A powerhouse tug and barge design offers capital cost and safety advantages over traditional ATBs for Asian congested and shallow waterway bulk transportation
Independent naval architect Mizan Majumder has developed an innovative design for an articulated tug and barge (ATB) combination for inland and shallow water bulk transportation. This concept was designed for an India-Bangladesh crossing project that may progress over the next few years. Mr Majumder’s powerhouse tug and barge system is arranged to give its master a good line of sight, which is an advantage when navigating in shallow river systems and congested waterways.
Both tug and barge have propulsion units, with the barge installed with an electric propulsion system. The powerhouse tug would be connected at the bow of the barge and would be fitted with a suitable combination of generators and power packs and have an azimuthing thruster, said Mr Majumder.
Those two features represent “basic differences with traditional system,” he told Tug Technology & Business. “The barge will have electrical propulsion gears controlled from the tug and the propulsion power will primarily come from the tug, which acts as a power-pack.” “There would be reduced fuel costs due to higher propulsive efficiency,” Mr Majumder said.
Secondly, the tug will be connected at the bow of the vessel rather than at the aft of the vessel, which is the usual position in a traditional ATB unit. Other technical advantages include reduced tug-barge transitional losses and a smaller and simpler articulation system.
“There would be reduced fuel costs due to higher propulsive efficiency”
Mr Majumder claimed that the concept has greater flexibility and other advantages over conventional ATBs. One is the reduced operational downtime for system repair and maintenance, since the propulsion package is simpler. This also lengthens lifecycles of the propulsion packages. In addition, there is no complicated pin connection to operate between the powerhouse tug and barge.
This design also provides redundancy as operations can continue “even if either of the tug’s or barge’s propulsion system fails” Mr Majumder explained. In addition, the generator sets would be containerised, so they could be easily replaced.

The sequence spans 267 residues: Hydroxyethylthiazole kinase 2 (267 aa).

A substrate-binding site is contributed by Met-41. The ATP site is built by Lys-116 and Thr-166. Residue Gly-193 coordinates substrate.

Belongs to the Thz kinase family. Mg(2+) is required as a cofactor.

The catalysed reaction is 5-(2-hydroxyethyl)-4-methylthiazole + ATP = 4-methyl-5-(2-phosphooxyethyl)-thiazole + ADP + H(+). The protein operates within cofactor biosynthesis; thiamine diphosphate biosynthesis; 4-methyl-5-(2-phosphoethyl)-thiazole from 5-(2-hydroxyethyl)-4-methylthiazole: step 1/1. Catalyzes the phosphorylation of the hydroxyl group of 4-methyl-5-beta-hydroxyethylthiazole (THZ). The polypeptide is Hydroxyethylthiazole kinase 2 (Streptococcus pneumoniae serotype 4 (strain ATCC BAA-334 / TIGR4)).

There are commercial advantages as the capital expenditure for a powerhouse tug and barge combination would be less than a traditional ATB, because construction costs are lower. The naval architect also said that fewer crew would be required, which lowers operating costs by as much as 40% compared with comparable ATBs or ships.
With its combination of safety, redundancy, operating and capital cost advantages over traditional ATBs, this powerhouse tug and barge design will be suitable for many Asian inland waterway transportation projects, Mr Majumder said. It can also be applied to existing vessel and new construction projects. It has been proposed for a potential India-Bangladesh shallow water cargo crossing project that, as Mr Majumder said, should be progressed in the years to come
Key PTB advantages:
- Reduced operational downtime.
- No complicated pin system.
- Less maintenance.
- Containerised generator sets.
- Propulsion redundancy.
- Better line-of-sight for navigation.
- Low initial investment.
- Reduced crew requirements.
- Can combine multiple tugs and barges.
- Higher propulsive efficiency.
- Flexible fuel options for generators.
- Elimination of tug assistance costs.
- Reduced lifecycle costs.
- Maximisation of propulsive gear size.
- Reduced tug-barge transitional losses.
- Improved design of barge stern.
- Smaller and simpler articulation system.
- Applied to both existing vessels and new constructions.
- Ease of environmental compliance.
- Barge can carry fuel for increased endurance.
- Both barge and tug have independent propulsion systems.
- Azimuth system on the tug can also work as thruster.